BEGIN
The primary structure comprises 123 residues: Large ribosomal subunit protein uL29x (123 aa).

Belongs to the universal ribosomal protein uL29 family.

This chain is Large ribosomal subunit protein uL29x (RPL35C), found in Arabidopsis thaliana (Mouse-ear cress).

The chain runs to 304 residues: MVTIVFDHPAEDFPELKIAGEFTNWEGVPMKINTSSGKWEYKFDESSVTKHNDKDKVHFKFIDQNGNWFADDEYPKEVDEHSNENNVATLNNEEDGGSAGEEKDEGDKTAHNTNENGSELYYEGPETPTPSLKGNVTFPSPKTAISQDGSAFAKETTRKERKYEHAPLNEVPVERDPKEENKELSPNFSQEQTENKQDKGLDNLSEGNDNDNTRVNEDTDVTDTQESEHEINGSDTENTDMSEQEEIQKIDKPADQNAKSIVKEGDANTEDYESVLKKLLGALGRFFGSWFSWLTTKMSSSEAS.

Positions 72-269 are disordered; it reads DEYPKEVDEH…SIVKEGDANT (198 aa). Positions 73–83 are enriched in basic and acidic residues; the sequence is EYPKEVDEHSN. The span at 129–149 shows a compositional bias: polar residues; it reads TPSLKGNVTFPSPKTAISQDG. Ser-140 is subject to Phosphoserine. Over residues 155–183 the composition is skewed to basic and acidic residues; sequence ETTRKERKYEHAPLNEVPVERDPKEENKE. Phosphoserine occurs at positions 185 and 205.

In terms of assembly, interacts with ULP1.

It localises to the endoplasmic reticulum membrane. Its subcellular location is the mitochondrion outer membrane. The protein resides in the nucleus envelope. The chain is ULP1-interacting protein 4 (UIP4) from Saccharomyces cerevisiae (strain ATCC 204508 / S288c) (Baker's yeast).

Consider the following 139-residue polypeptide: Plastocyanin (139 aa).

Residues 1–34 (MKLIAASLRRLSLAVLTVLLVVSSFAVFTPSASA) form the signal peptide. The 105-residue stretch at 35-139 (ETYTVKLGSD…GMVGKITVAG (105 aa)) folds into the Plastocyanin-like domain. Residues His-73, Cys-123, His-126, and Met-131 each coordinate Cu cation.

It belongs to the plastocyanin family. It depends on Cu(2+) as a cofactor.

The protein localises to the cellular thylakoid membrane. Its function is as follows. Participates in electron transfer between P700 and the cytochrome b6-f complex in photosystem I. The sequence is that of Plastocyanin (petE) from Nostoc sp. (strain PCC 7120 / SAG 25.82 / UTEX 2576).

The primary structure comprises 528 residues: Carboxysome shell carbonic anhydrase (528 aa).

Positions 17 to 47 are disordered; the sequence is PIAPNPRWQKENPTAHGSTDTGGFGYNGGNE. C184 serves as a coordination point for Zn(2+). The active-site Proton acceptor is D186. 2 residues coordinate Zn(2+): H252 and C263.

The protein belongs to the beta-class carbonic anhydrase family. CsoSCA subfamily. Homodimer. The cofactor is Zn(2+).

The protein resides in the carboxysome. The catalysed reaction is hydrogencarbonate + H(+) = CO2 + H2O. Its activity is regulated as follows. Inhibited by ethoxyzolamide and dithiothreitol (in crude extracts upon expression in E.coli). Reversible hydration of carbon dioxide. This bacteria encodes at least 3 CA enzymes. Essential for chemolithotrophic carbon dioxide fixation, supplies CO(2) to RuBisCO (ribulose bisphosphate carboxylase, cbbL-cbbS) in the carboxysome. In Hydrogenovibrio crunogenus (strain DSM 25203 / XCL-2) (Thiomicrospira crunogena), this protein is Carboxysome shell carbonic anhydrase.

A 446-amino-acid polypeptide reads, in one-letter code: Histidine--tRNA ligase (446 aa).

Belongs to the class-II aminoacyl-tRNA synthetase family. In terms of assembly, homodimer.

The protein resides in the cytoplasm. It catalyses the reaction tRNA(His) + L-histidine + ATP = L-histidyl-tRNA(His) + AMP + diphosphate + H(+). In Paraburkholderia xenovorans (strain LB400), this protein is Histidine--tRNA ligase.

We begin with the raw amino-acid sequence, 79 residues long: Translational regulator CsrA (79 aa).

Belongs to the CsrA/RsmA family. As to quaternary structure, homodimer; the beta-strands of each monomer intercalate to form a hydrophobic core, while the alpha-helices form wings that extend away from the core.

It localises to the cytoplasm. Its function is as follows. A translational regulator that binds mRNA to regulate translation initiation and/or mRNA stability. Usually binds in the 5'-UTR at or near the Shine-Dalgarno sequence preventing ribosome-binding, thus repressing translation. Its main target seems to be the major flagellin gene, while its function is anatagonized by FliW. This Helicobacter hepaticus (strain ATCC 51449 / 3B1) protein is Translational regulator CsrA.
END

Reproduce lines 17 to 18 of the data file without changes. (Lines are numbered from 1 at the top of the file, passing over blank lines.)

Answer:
Belongs to the class-II aminoacyl-tRNA synthetase family. In terms of assembly, homodimer.

The protein resides in the cytoplasm. It catalyses the reaction tRNA(His) + L-histidine + ATP = L-histidyl-tRNA(His) + AMP + diphosphate + H(+). In Paraburkholderia xenovorans (strain LB400), this protein is Histidine--tRNA ligase.